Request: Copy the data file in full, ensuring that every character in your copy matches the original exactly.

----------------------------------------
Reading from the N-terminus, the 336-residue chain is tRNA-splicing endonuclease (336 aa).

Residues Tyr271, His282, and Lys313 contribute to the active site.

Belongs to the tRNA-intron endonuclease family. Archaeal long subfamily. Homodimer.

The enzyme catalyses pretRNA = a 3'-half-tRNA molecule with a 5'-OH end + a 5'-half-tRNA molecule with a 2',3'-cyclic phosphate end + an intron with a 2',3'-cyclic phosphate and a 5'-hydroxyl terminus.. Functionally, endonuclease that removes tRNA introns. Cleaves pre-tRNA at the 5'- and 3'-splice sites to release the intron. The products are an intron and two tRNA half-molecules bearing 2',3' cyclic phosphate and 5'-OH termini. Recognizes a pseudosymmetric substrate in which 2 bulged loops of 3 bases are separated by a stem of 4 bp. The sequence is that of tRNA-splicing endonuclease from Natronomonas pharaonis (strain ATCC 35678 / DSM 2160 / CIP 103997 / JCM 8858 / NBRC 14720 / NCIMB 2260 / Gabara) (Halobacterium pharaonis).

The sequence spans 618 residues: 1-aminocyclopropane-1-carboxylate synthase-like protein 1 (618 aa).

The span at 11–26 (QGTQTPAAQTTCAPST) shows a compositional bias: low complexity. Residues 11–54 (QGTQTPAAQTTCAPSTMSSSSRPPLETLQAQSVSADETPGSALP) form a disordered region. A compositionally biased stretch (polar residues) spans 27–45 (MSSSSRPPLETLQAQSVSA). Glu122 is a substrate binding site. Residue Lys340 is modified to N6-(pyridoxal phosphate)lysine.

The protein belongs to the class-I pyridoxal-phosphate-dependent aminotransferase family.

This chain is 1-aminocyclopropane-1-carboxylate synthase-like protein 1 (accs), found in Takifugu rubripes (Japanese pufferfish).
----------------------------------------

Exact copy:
Reading from the N-terminus, the 336-residue chain is tRNA-splicing endonuclease (336 aa).

Residues Tyr271, His282, and Lys313 contribute to the active site.

Belongs to the tRNA-intron endonuclease family. Archaeal long subfamily. Homodimer.

The enzyme catalyses pretRNA = a 3'-half-tRNA molecule with a 5'-OH end + a 5'-half-tRNA molecule with a 2',3'-cyclic phosphate end + an intron with a 2',3'-cyclic phosphate and a 5'-hydroxyl terminus.. Functionally, endonuclease that removes tRNA introns. Cleaves pre-tRNA at the 5'- and 3'-splice sites to release the intron. The products are an intron and two tRNA half-molecules bearing 2',3' cyclic phosphate and 5'-OH termini. Recognizes a pseudosymmetric substrate in which 2 bulged loops of 3 bases are separated by a stem of 4 bp. The sequence is that of tRNA-splicing endonuclease from Natronomonas pharaonis (strain ATCC 35678 / DSM 2160 / CIP 103997 / JCM 8858 / NBRC 14720 / NCIMB 2260 / Gabara) (Halobacterium pharaonis).

The sequence spans 618 residues: 1-aminocyclopropane-1-carboxylate synthase-like protein 1 (618 aa).

The span at 11–26 (QGTQTPAAQTTCAPST) shows a compositional bias: low complexity. Residues 11–54 (QGTQTPAAQTTCAPSTMSSSSRPPLETLQAQSVSADETPGSALP) form a disordered region. A compositionally biased stretch (polar residues) spans 27–45 (MSSSSRPPLETLQAQSVSA). Glu122 is a substrate binding site. Residue Lys340 is modified to N6-(pyridoxal phosphate)lysine.

The protein belongs to the class-I pyridoxal-phosphate-dependent aminotransferase family.

This chain is 1-aminocyclopropane-1-carboxylate synthase-like protein 1 (accs), found in Takifugu rubripes (Japanese pufferfish).